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Opinion & Editorial

Editorial: Still Room for Improvement Regarding Offensive Slang

Last Friday, April 17th, was the national Day of Silence, an event that calls attention to anti-LGBT bullying. Students across the country vowed to take some form of silence to stop effects bullying. This day of recognition has grown from its humble beginnings to over 8,000 participating schools.

Several years ago, Academy’s Mission Statement was altered to make its stance on the acceptance of sexual orientation clear: “We value diversity in all of its dimensions including but not limited to gender, race, ethnicity, religion, sexual orientation, physical abilities, family composition and socioeconomic status.” While our mission statement says to not discriminate based on sexual orientation and physical ability, too much of the student body still uses offensive slang, “retarded,” “gay,” and “ghetto,” for example.

Even though the people who use these terms do not mean to offend others, it is ignorant to be unaware of these consequences. “Retarded” used to be a normal term for people with mental differences. Now the word has evolved into an insult.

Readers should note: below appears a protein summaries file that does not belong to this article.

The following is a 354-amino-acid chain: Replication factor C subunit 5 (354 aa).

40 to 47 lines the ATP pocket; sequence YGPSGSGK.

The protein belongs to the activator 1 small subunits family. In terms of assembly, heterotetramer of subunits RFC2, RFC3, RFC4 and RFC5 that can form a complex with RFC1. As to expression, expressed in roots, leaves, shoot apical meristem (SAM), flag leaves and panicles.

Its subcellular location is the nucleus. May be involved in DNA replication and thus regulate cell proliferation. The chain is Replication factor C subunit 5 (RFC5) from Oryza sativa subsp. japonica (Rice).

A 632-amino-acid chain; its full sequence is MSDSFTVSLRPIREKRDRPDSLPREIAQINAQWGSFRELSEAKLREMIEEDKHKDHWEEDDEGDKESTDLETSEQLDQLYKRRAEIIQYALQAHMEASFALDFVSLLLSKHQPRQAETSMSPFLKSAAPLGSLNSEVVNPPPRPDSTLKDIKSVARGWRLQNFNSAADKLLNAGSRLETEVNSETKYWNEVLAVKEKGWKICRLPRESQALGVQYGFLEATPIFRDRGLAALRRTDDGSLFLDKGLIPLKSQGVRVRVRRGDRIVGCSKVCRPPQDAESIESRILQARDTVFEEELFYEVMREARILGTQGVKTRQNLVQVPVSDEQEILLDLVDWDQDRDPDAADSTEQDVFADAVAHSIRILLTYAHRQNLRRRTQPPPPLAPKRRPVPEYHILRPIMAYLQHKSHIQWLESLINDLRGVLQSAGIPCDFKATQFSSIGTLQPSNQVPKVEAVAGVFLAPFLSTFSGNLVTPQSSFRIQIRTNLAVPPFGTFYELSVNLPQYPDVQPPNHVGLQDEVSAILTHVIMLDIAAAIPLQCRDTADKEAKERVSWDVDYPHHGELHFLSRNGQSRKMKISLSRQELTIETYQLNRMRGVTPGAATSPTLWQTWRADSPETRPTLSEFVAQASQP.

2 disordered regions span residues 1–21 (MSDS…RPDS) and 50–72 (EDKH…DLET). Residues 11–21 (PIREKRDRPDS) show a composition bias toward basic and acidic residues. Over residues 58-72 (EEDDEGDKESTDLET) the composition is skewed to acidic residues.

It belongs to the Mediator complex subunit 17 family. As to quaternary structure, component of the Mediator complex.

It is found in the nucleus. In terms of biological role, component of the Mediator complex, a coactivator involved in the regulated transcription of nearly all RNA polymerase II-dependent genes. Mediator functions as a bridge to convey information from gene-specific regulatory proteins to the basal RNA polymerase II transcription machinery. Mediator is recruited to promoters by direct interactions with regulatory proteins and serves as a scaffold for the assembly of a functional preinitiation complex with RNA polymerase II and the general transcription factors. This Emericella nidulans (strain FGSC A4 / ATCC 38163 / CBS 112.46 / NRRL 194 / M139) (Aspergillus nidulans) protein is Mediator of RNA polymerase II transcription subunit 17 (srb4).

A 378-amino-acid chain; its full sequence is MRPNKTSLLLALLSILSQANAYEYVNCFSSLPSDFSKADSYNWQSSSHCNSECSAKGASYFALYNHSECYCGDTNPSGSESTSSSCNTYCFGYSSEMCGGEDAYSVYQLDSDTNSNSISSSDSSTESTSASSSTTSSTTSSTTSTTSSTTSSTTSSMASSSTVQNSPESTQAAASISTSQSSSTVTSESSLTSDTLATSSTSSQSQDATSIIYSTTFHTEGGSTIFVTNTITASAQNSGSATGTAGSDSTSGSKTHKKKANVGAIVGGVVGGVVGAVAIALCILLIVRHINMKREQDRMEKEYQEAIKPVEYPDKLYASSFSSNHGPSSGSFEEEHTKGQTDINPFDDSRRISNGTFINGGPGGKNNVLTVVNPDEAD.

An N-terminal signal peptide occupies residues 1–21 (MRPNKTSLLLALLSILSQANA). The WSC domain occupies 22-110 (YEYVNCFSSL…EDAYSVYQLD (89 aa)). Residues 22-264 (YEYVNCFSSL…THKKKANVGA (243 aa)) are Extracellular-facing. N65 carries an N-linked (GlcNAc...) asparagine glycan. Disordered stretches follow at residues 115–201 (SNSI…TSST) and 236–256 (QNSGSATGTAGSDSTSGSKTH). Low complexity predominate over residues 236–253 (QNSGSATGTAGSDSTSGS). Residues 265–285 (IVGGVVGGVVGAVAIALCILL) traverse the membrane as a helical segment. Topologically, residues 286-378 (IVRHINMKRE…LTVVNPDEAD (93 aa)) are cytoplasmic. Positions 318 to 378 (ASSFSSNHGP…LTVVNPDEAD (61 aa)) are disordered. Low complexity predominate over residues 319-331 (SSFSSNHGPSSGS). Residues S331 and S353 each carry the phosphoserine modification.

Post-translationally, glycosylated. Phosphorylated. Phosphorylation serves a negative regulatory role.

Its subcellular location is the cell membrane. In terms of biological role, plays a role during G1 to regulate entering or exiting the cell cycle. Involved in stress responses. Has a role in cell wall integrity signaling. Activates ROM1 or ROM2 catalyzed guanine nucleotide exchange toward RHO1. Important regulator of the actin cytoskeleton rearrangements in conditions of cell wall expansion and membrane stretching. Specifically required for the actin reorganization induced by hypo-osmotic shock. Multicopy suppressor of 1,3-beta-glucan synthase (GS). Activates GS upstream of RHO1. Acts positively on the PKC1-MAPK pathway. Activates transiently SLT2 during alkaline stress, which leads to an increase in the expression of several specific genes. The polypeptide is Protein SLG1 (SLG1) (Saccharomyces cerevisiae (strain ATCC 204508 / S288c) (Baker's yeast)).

Part of this problem can be blamed on today’s mainstream music, much of which includes cursing and labeling women with derogatory terms. On popular streaming sites such as iTunes and Spotify, most of the explicit rap songs are not censored. While rap music is notorious for being violent, it is also equally homophobic.

If someone was caught using homophobic or racist terms in public, the school would come down on them. But if we listen to explicit music with these unsettling themes in private, it creates a double standard. Maybe we need a different day of silence for not using these derogatory words and truly welcome everyone into all aspects of society.


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